When is it time to die? That’s a Cilla question
EARLIER this year I went to a splendid and memorable party birthday.
It took place at a small ski resort in the Alps. I don’t ski, so I enjoyed myself walking in the snow and wielding a camera. Everyone else in the party, though, spent a good part of the day speeding down the slopes.
None did so faster, with more style or more vigour than the man whose 70th birthday we were celebrating.
I very much hope we’re able to repeat the exercise in 2015, when he’ll reach the age at which Cilla Black claims she wants to “bow out”.
It’s a strange statement Cilla’s made, really.
There’s no doubt that every year of your life speeds by quicker than the one before. I’d have thought that at 67 giving yourself another eight years wouldn’t seem like a lot.
If you’re still healthy and in good mental nick, that is.
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For that, of course, is the nub of the matter.
It’s not about the years. It’s about the fitness.
There’s no guarantee it will go on doing so – far from it in the current political climate – but up to now the NHS has done a pretty good job of prolonging both those things.
I have an aunt who at 84 still plays tennis regularly and competitively.
She still gets a kick out of beating opponents decades younger than her. She was enthusing recently about making an improvement to her service action.
I have another aunt who at 94, and though now blind, is writing a book (her seventh) and still appears from time to time on TV as an expert on the history of the nuclear industry.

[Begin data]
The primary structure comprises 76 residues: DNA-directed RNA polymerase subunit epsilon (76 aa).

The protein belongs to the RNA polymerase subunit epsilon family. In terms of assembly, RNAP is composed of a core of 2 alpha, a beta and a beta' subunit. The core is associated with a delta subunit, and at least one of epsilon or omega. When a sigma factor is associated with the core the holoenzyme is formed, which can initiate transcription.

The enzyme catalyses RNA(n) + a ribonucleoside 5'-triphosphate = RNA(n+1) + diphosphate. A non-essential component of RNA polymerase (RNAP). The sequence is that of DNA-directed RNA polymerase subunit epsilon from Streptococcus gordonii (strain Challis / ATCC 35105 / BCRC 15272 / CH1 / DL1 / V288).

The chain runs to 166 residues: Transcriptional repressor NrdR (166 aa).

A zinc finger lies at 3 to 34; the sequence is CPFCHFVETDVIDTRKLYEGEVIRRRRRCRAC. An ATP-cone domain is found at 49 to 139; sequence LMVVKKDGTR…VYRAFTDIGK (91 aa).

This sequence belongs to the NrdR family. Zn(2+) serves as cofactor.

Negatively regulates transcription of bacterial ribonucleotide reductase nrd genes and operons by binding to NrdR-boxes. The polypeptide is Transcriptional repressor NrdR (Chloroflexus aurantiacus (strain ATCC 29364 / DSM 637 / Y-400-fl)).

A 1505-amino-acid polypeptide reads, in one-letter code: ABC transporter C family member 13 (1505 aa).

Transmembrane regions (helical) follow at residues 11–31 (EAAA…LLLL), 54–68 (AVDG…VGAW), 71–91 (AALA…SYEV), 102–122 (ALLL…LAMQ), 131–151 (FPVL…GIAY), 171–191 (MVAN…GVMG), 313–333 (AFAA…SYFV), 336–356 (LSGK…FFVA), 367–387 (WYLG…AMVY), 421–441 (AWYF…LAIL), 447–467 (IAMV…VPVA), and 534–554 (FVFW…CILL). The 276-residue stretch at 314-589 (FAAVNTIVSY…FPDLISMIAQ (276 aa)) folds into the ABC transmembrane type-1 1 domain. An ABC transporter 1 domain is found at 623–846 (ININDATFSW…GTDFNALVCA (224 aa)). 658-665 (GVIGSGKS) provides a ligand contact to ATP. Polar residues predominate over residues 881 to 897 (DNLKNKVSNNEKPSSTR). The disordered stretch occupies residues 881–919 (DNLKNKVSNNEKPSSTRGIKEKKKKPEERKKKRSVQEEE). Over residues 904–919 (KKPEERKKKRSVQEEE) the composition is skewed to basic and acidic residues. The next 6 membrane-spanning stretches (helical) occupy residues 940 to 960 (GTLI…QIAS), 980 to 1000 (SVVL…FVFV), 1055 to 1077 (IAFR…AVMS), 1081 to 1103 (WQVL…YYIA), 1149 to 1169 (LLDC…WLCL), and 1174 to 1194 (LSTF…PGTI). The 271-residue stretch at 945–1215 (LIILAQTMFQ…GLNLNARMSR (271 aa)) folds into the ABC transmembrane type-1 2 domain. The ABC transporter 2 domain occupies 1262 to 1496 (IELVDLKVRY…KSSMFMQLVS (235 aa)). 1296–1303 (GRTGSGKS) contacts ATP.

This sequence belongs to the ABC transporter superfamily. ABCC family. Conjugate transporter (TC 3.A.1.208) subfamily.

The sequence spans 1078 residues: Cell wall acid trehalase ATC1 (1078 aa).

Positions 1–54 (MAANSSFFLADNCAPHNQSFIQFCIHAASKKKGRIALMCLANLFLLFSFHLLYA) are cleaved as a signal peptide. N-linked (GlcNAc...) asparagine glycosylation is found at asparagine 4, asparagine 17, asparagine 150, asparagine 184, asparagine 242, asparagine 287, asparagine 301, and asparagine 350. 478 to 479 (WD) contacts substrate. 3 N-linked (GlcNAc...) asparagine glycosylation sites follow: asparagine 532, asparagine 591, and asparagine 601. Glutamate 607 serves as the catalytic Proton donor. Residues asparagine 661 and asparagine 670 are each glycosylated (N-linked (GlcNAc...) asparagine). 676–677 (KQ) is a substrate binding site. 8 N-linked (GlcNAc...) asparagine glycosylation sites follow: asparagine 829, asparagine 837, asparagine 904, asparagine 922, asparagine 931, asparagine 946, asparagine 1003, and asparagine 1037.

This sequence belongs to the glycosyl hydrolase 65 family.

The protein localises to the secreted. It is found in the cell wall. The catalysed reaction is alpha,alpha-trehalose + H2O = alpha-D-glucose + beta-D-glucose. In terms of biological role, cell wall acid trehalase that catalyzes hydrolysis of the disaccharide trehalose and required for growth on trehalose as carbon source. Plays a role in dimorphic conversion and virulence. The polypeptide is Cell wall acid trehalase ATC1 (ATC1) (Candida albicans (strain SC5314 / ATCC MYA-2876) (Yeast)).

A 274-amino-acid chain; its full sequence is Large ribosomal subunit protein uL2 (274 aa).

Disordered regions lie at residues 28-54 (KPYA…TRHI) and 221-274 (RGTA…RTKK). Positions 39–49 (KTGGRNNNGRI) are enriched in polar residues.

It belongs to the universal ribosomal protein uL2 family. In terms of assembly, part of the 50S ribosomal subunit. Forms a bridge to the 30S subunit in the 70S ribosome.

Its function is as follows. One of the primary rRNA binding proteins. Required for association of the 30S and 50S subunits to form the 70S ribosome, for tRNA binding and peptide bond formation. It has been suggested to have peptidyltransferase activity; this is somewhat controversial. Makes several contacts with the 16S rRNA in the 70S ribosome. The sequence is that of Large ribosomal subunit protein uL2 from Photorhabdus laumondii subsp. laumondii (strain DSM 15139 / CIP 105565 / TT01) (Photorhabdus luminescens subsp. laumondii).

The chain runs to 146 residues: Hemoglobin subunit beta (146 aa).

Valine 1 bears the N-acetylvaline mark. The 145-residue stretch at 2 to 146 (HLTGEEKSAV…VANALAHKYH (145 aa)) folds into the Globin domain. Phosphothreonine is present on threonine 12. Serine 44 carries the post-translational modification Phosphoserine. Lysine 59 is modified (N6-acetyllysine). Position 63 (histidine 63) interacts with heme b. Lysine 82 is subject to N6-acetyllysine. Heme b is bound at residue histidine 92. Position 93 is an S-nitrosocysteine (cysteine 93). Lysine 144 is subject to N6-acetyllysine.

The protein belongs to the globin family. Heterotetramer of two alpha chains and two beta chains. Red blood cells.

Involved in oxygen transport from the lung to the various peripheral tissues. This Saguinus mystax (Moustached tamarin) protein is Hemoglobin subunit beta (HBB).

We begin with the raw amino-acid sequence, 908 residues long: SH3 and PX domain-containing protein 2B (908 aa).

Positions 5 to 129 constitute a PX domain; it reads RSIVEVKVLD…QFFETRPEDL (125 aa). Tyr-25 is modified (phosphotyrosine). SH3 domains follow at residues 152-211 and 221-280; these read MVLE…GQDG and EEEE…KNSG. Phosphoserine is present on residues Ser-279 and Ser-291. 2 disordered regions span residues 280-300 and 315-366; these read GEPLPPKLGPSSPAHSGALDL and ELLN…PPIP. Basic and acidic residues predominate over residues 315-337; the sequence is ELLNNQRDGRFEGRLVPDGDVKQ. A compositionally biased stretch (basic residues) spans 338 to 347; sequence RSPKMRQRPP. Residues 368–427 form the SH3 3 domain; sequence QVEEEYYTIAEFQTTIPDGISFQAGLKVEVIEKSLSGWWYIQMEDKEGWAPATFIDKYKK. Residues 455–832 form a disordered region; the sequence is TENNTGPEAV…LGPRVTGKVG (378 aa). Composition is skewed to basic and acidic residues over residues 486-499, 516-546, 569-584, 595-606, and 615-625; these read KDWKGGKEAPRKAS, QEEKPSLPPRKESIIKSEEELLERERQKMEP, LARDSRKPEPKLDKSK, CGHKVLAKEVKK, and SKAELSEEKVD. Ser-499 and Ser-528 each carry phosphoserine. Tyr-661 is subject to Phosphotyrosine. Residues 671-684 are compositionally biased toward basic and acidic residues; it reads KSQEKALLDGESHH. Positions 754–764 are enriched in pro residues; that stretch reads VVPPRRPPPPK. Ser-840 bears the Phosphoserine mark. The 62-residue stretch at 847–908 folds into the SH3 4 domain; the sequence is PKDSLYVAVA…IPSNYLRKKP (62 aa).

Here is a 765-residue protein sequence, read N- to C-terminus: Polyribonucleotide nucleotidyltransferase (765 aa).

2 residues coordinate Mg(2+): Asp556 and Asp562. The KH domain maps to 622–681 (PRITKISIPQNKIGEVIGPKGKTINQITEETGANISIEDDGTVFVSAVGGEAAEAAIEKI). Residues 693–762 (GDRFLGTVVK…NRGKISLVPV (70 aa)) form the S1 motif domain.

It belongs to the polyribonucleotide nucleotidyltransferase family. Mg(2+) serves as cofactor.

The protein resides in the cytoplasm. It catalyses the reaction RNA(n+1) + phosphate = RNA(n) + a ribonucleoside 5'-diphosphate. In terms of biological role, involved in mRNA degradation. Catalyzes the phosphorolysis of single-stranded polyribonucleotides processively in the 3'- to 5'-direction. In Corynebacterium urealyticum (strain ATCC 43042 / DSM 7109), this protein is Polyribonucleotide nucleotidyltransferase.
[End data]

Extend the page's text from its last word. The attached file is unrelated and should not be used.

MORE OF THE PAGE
They’ve been lucky, of course. But there’s also been a dogged refusal to fade out. A dogged persistence in going on doing the things that matter to them.
They, and the rest of us, would have missed out on a lot had they taken Cilla’s Exit 75.
So when is it a good time to go?
The other day I was in on a conversation on the subject among a group of elderly folk, all in at least their 80s and all reasonably fit. And their unanimous view appeared to be this:
• That they were all glad to be alive and all still enjoying life
• That they felt grateful to the NHS for keeping them going this far
• That they had no desire whatever to “linger on” in the way Cilla saw her sad and sickly mum linger through her last years
• That they hoped to go suddenly and unexpectedly
• And – this is a crucial point – that they wouldn’t feel cheated or deprived if that were to be tomorrow.
As my 89-year-old mother pointed out to me, though, that’s well and good for her to say – not so easy, or right, for me.
It’s not for me – or anyone who even in theory might stand to benefit – to switch someone else off.
The trouble is that leaves so many elderly, and not so elderly, folk being kept alive when maybe they’d rather they weren’t. Like Cilla’s poor mum.
The question of when and how to leave it is perhaps the most intractable of anyone’s life.
At a personal level – anyone’s personal level – it’s a massive problem. And not one I, or anyone else, has the answer to.
Not a one-size-fits-all answer, anyway.
Cilla’s apparent answer – throwing the switch at a pre-determined age – is certainly not the right one.
Yes, I’d like to go suddenly while still apparently fit. But unexpectedly is key too.
I’m reasonably comfortable with the idea that one day I won’t be around any more. But I don’t want to approach that day knowing when it will be, thanks very much.
As one old man put it: “Nobody thinks they want to go on to 94. When you’re 93 you blooming well do.”
I hope by the time she’s 74 Cilla will have changed her mind.
And I hope by the time I’m 84 I’m still in good fettle, in mind and body.
Who knows, I might even have taken up tennis by then. Or skiing.
IF only impatient Newcastle United owner Mike Ashley could have waited another week. Then he could have had a manager with real experience. A man who was being spoken of again only last week as a future England boss.
The question is: Would Ashley, big as he is, have been big enough to admit he got it wrong in 2008 when he sacked Sam Allardyce – the first of six managers he has shown out in less than three years?
And the next question is: Can Blackburn Rovers really have Diego Maradona up their sleeves as the man to replace Big Sam in the summer?
It would certainly be an interesting appointment. Maybe even one to relish.
As long as you’re not a Blackburn fan.